Question: Do fast-growing vegetables use fewer nutrients than those that take longer?
Answer: Sounds logical, but generally the heavier plants with the largest vegetables use the most nutrients. For example, a tomato plant that produces cherry tomatoes uses up fewer nutrients than a larger plant that produces beefsteak tomatoes.
Early and fast-maturing plants need more fertilizer at planting time because they need to take up minerals faster than slow-maturing plants. See how logical plants are?
Q: "Light" pollution makes star gazing difficult, but does it affect plants? I'm especially concerned about security lights, which my neighbor keeps on all night long, and I fear they might be harming my plants.
A: Not to worry. Constant light has a negligible effect on plants. Most security lights are either high-pressure or low-pressure sodium lamps. Their intensity is too low to endanger the fruiting or growth of nearby plants. Another factor plays in as well. Many common fruits and vegetables are day-neutral - their growth and fruiting are neither hurt nor helped by longer exposure to light.
Sadly, you can't use your plants' health to persuade your neighbor to turn his lights out. I wish more people realized how bad "light pollution" has gotten.
Q: I'd love to speed up my compost decomposition by grinding or shredding but can't afford to buy a pricey machine. Is there an alternative?
A: Use your lawnmower! It will shred all your green clippings weeds, leaves, and even small twigs. Spread out a tarp, pile the green materials in the middle, and run the lawn mower repeatedly over it. To avoid as much of a mess as possible, and as the lawnmower's action spreads the cutting forward, it helps to lay your tarp against a wall or garage door.
You've got the right idea about shredding your compostable materials. It will substantially cut down on the length of time needed to produce "black gold," compost's apt moniker.
One other thing that too many people fail to do with their compost this time of year is to keep it watered. Particularly in rainless periods, your pile needs to be kept moist but not soaking wet or flooded.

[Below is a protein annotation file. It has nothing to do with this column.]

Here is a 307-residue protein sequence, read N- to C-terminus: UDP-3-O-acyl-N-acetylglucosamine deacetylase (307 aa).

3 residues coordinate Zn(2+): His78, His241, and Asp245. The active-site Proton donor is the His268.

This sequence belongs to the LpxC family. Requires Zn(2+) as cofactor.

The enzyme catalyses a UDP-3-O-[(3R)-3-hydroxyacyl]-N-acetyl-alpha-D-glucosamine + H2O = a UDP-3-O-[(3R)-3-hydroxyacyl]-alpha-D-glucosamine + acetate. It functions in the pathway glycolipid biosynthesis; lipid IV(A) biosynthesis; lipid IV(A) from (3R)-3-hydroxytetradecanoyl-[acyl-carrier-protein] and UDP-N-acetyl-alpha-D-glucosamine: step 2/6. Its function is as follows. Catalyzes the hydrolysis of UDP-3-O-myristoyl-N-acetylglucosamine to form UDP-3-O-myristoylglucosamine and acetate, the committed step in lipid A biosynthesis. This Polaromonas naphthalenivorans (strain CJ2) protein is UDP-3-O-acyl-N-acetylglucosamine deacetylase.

With a little attention you can have some of the best soil amendment around, and you can have it for free! And there's another thing. We gardeners are all thrilled when a tool can be used for multiple purposes. So pull out your mower and go at it!
Q: So what's the real skinny on raised beds? Everyone talks about them and I see them popping up all over, but is it more the current garden fashion or is there really a benefit to them?
A: Yes, yes, yes. There are myriad benefits to raised beds. First, you can totally control what goes into the designated space. So amendments go directly to what will be planted in the raised bed. If the size of the raised bed is right (4 feet by 25 feet is a great size), you can reach any place in the bed without stepping in it, thus ensuring that the soil will never be compacted and will be a joy to work. Once established, you will never have to do the backbreaking work of deep digging. Adding compost will keep the surface so soft that weeding will become almost effortless.
Raised beds allow earlier spring planting. There are two reasons: The raised bed's soil heats up sooner in spring, and because of the raised nature of the bed, drainage will be good.
Raised beds are easier to work, making it easier to organize and keep up with a garden, and can be attractive as well. For those inclined to extend the growing season, the sides of the raised bed make installing a cloche or plastic cover a cinch.
One important element when planning your raised bed or beds (they're addictive!) is to allow enough room around them to easily walk, as well as to get a wheelbarrow through.
My suggestion if you're feeling iffy about using raised beds is to find someone who has them and ask what they think. And if you need another persuader, just think about how easy it'll be to control slugs. Just put your favorite bait on the outside bottom edge of the bed, and they won't stand a chance!
ABOUT THIS COLUMN
Ask a Master Gardener will appear in The Bellingham Herald weekly through the summer growing season. If you have a gardening question you'd like answered in the column, please email it to firstname.lastname@example.org.
Master Gardener Kathleen Bander is a resident of Bellingham and life-long gardener. For more information on Whatcom County Master Gardeners, go to whatcom.wsu.edu/ch/mg